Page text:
Helen Boyd isn’t exactly sure when her last home run was, but she doesn’t think it was in this century.
All those years later, though, she’s still swinging for the fences.
The Dalton resident celebrated her 77th birthday Tuesday and two days later played for the Freedom Spirit of Florida slow-pitch softball team in the Softball Players Association World Champion-ships held at Heritage Point Park. The tournament concludes today.
Boyd’s team — consisting of women all at least 75 years old — won two of three pool play games through Thursday and Friday morning and the first in bracket play Friday afternoon for the 70-75-and-older age group, which includes five teams. Because of inclement weather, no games were played on Saturday.
Originally from Maryland, Boyd met her teammates when she lived in Florida. She moved to Dalton with her daughter and her daughter’s family, but stayed in contact with her softball friends through the years and travels with them to a handful tournaments a year.
“It becomes a social event for us to catch up,” Boyd said. “We all love the game of softball, and we’ve been playing for a long time.”
With this one in Dalton, she didn’t have to go far for the tournament, and her family is able to watch the spectacle.
“They’re good. They just move a little slower,” said Cyndee Boyd, Helen’s daughter. “When they come to town, I usually have them all over for dinner to socialize.”
Boyd may be pretty good, but she lost her power somewhere around age 63.
“I haven’t hit one since I was playing with the old men,” Boyd said. “That was probably 1999.”
The SPA World Champion-ships, which have taken place in Dalton for seven consecutive years, are a three-week event with different age groups starting pool play on Thursday and crowning a champion by Sunday.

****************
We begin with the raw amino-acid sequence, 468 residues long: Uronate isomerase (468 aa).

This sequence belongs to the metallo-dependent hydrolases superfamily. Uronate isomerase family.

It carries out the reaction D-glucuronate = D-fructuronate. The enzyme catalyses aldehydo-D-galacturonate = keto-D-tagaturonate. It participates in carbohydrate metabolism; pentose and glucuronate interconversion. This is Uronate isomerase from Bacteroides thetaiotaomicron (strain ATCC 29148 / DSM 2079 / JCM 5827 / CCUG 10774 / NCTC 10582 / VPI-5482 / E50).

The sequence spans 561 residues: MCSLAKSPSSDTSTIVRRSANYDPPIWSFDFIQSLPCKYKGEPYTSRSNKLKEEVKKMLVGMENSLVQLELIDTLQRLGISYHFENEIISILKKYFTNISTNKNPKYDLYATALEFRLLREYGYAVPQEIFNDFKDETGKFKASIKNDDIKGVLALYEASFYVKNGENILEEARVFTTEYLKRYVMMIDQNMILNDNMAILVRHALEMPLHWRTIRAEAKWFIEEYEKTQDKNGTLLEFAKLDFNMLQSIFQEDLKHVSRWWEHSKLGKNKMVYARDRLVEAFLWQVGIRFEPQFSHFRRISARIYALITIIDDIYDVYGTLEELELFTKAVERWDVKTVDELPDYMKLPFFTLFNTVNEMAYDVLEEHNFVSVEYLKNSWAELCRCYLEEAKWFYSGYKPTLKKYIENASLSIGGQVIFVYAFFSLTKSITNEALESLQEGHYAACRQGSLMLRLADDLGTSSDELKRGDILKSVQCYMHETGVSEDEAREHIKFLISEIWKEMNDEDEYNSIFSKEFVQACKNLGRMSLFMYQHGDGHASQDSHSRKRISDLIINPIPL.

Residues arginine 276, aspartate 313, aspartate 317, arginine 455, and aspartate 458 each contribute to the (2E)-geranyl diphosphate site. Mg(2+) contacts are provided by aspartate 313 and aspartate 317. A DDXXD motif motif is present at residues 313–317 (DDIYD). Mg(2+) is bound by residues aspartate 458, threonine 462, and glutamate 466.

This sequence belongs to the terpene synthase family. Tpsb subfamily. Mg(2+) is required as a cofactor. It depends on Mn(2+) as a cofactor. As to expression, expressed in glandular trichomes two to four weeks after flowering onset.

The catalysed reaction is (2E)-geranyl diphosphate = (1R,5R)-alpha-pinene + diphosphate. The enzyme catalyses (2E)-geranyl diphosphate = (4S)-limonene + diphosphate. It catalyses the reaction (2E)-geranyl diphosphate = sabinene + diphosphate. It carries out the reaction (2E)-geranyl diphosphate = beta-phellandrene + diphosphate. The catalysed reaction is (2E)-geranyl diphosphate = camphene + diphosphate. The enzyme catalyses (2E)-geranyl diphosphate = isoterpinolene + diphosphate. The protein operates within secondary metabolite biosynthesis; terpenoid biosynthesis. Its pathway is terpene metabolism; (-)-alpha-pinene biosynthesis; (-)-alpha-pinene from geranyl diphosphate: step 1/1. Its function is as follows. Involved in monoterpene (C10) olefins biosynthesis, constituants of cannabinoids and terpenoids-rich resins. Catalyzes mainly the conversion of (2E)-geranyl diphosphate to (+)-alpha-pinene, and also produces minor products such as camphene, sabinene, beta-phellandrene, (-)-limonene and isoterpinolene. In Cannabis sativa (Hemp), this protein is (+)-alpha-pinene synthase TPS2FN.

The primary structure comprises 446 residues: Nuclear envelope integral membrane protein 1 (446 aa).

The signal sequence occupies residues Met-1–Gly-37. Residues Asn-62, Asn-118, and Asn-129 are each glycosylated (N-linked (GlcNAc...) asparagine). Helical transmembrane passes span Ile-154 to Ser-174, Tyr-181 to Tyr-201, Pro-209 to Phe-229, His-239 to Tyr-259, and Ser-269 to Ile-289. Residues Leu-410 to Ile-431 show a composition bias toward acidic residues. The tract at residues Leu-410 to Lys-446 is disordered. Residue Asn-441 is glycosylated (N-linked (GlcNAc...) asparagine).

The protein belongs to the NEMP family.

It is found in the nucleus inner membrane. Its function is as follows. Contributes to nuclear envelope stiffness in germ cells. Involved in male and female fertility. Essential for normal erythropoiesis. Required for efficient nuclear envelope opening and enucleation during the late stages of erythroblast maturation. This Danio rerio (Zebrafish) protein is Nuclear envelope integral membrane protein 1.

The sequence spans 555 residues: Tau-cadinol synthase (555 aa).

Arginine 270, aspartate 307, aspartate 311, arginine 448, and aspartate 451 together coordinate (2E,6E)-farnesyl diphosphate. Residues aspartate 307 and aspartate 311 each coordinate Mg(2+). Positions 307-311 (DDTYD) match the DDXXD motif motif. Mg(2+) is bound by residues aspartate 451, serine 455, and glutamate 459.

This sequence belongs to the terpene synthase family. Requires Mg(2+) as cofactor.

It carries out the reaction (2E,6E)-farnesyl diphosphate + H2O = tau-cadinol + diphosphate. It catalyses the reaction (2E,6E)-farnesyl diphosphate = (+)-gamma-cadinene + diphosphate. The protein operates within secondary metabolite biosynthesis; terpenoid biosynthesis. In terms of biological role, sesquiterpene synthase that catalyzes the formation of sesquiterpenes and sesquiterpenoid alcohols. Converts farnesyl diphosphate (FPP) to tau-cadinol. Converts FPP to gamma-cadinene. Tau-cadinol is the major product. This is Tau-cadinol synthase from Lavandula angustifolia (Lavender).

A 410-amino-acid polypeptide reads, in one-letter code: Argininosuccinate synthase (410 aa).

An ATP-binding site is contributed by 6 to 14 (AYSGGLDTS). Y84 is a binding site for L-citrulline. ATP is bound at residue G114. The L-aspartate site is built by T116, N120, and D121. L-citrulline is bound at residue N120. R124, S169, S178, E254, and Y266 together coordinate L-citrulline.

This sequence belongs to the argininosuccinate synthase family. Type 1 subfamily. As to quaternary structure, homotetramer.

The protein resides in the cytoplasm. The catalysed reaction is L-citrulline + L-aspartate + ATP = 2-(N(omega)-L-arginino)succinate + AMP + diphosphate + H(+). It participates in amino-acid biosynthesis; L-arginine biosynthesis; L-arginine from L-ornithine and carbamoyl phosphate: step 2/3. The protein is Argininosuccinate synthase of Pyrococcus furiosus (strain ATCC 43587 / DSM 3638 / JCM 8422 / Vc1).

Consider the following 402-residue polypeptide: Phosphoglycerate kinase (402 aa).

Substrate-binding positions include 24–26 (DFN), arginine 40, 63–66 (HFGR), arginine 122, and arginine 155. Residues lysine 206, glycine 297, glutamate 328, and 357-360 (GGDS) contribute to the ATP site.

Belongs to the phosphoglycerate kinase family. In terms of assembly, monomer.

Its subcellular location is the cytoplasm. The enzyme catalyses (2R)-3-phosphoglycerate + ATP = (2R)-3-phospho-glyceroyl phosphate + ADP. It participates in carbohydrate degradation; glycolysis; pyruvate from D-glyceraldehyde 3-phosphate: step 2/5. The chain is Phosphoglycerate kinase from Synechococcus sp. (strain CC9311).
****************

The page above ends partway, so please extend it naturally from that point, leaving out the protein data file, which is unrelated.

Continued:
Men play for the first two weekends and include 50-and-older, 55-and-older, 60-and-older, 65-and-older, 70-and-older, 75-and-older and 80-and-older age groups with around 100 teams total.
Women play in the final weekend and include around 50 teams total in the same age divisions as the men, except with 35-and-older, 40-and-older and 45-and-older brackets, plus the 70-and-older and 75-and-older groups combined. The women also don’t have an 80-and-older division.
“Senior softball is the fastest-growing softball in the country,” SPA executive director Ridge Hooks said. “Younger softball really has taken a hit. I had someone from the 80-and-older men’s division hit a home run. We have these fences we put in. After he hit it, he wanted to buy the piece of the fence where the ball went over. It’s a lot of fun to watch all of these people come from all over the world and play, no matter their age, just because they love the sport.”
In Freedom Spirit of Florida’s division, all players must be at least 70 years old. If a 75-and-older team plays a 70-plus team, the older squad automatically receives five runs.
“In the first inning, we get one run,” Boyd said. “In the second inning, we get another. It’s the same for the third inning, and then in the fourth inning, we get two.”
Boyd admitted many people are surprised when she says she plays slow-pitch softball.
That doesn’t mean she isn’t good enough.
In the final pool play game, a 15-6 win for the Freedom Spirit, Boyd played pitcher in the final inning and started the game-ending double play.
For Boyd, this is about continuing to play a sport she has grown to love over the past 42 years.
“It’s fun competition for us,” Boyd said. “We are out here to have fun, but we want to win, as everyone does.”
And her teammates share the reasoning for making the trek from as far as Largo, Fla., where 83-year-old shortstop Ethel Lehmann is from.
“Most of us are grandmas and some of us are great grandmas,” Lehmann said. “We just love the game of softball. You never know from one day to the next how our health will go. So we usually like playing in five to six tournaments a year.”